By Richard Aube, Pine Brook
To the casual observer, late 2014 through 2017 was a rough time to be invested in the energy industry.
The oil market was awash in oversupply, creating a down cycle for the industry and a volatile commodity-price environment that few understood.
As a result, even today, someone who took only a cursory glance at the energy sector would find it easy to pass it over in search of returns in less risky segments of the economy.
However, an investor looking carefully at the energy industry would find that current market conditions make this an ideal time to invest.
As with prior cycles, macroeconomic forces have returned supply and demand to equilibrium, and one can see that reflected in commodity prices. Since 2010 global oil demand has grown at an average of 1.7 million barrels a day and will likely continue on this trajectory for many years to come.
With the industry back in a phase where the world needs more oil, it’s important to consider where production can be increased to meet that demand.
Saudi Arabia and other OPEC nations probably will be unable to boost production significantly in the near term.
Moreover, production capacity is largely limited in the rest of the world. Even when oil was more than $100 a barrel, the RoW was unable to grow its production capacity, so those producers are not very likely to be able to develop meaningful capacity increases at current prices.
U.S. producers are left as the clear winners in this recently balanced market.
The downturn in the oil industry over the past several years, while difficult, has created a U.S. oil-and-gas industry that is stronger, smarter and more capital-efficient than ever before.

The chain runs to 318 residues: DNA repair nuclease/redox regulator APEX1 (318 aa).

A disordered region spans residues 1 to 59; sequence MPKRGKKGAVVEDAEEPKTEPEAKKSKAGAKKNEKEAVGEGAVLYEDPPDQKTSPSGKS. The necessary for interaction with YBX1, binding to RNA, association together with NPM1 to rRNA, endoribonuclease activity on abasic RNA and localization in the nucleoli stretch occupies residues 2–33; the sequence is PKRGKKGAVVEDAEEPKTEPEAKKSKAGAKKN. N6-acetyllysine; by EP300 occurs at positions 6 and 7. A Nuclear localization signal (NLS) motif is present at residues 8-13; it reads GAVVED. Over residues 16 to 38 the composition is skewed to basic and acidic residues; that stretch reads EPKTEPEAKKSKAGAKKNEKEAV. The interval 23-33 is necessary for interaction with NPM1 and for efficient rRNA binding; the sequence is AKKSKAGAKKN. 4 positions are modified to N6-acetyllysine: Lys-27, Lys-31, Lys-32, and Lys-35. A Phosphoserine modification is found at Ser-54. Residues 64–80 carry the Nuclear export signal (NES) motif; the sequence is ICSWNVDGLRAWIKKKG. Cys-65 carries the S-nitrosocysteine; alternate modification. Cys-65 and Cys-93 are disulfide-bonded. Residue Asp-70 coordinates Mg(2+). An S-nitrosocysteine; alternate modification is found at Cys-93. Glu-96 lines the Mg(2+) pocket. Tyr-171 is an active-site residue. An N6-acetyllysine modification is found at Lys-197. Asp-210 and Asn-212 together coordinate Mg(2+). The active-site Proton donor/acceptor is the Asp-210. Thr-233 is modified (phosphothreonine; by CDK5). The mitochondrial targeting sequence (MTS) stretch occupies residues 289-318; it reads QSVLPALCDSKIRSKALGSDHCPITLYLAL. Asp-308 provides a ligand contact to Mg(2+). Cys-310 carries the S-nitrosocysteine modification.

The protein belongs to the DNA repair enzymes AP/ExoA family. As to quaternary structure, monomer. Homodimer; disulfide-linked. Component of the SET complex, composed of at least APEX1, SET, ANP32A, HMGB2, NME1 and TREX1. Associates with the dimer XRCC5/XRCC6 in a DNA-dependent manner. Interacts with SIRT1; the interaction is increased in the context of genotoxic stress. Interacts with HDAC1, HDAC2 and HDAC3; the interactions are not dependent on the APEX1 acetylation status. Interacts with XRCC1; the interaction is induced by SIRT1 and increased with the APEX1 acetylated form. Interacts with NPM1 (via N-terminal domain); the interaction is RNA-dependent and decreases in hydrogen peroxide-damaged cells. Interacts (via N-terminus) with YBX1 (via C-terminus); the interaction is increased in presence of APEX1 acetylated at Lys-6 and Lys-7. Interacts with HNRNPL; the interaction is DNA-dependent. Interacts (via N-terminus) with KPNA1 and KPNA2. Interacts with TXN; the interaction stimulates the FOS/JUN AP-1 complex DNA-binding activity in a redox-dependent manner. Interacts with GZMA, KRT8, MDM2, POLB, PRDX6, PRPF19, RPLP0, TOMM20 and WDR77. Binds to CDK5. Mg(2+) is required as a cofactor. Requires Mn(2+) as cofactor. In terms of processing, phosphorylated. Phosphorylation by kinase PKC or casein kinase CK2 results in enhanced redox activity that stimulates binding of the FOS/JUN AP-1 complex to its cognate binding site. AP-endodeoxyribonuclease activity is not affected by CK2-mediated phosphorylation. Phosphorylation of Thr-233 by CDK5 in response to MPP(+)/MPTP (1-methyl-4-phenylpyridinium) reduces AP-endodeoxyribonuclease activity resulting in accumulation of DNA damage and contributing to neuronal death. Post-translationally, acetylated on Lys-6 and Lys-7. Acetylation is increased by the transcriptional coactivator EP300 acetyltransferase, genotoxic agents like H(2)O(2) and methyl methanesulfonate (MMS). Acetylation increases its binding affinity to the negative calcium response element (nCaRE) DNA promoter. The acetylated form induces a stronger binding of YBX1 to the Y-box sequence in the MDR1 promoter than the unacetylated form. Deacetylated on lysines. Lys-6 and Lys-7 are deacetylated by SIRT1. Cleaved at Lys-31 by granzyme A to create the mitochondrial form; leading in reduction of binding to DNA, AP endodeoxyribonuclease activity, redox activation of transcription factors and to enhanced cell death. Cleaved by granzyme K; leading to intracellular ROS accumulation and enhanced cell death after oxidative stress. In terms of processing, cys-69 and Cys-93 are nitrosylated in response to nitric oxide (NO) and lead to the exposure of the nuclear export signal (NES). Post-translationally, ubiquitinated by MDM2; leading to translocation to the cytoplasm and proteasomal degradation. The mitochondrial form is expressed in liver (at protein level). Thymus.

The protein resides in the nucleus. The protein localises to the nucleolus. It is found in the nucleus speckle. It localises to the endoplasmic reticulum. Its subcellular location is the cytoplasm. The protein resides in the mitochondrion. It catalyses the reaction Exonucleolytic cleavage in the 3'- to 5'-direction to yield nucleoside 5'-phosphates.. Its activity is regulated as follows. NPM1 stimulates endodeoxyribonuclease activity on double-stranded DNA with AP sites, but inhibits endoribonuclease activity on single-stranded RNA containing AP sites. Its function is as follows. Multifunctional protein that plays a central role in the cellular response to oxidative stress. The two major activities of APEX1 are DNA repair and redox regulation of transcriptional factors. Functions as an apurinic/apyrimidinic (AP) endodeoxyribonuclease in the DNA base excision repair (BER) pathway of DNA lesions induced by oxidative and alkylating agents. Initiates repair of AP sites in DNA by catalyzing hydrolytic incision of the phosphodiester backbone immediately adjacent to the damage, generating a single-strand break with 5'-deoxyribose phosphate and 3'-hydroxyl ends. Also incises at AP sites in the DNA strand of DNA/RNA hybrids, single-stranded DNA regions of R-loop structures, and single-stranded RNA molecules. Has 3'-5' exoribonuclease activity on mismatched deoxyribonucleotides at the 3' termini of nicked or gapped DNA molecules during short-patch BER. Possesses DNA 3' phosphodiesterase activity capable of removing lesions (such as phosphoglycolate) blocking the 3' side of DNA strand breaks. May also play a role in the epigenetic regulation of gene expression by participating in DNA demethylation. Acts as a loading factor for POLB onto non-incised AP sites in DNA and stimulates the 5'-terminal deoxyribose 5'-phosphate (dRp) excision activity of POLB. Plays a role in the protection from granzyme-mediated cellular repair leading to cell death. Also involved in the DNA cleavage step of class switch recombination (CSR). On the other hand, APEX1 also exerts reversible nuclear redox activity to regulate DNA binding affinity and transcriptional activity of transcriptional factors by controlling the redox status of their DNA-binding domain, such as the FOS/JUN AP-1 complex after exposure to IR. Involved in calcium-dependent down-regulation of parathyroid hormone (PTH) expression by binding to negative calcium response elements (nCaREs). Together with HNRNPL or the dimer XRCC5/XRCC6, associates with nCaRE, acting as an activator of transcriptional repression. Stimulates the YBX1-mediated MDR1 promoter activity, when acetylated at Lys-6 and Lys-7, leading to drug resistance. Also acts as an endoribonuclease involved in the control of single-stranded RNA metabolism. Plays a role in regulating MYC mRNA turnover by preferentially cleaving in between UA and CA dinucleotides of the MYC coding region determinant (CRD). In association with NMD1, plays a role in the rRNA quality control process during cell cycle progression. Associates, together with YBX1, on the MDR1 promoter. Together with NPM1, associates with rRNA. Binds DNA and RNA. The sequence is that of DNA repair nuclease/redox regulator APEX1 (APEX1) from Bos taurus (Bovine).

As an example, consider the rig count, a commonly quoted metric in the oil patch. At its peak prior to the downturn, the rig count hit a high of 1,600, in October 2014. Today, rig count is a bit more than half that, 860, with production per rig more than doubling in the interim.
As a result, the U.S. has the unique ability to increase production efficiently to meet the growth in worldwide demand.
Production growth requires capital. When an oil company, or the industry in general, is shrinking (as it was from 2014 to 2016), it is a net provider of capital. When a company or the industry is growing, it is a net consumer of capital, as first depletion is replaced (the natural runoff of reserves) and then new production is added.
The final component of the current energy-investment opportunity lies in the capital markets.
I sometimes am asked whether too much dry powder in the energy private equity industry will drive down returns. Not really. It’s actually the public equity markets, and their inextricable link to the M&A and A&D markets, that drive asset prices to unattractive levels for the private markets.
Historically, the vast majority of energy funding has come from the public equity and debt capital markets. But these markets are not cooperating today. In fact, the equity and debt markets (and the resulting capital available to energy companies) have been shrinking.
So exactly at the moment the public capital markets need to be funding the production growth that global markets require, traditional capital is nowhere to be found.
To be fair, the equity capital markets for energy have not disappeared – but they have become a lot more disciplined in what they are looking for.
Today, public-market investors appear focused not on production growth (as in years past) but rather on traditional KPIs like earnings and margins, capital-efficiency ratios, and the ability to send profits to shareholders via dividends.
Just when the world oil markets are calling for production growth, and the world is looking to U.S. companies to provide it, the capital markets are not there to fund it.
As the capital needed to support production growth has to come from somewhere, the opportunity for private equity to step into energy has never looked better.
Richard Aube is co-president and head of the energy investment team at Pine Brook, a New York-based private equity firm focused on making business-building investments in the energy and financial-services sectors. He can be reached at [email protected] or +1 212-847-4333.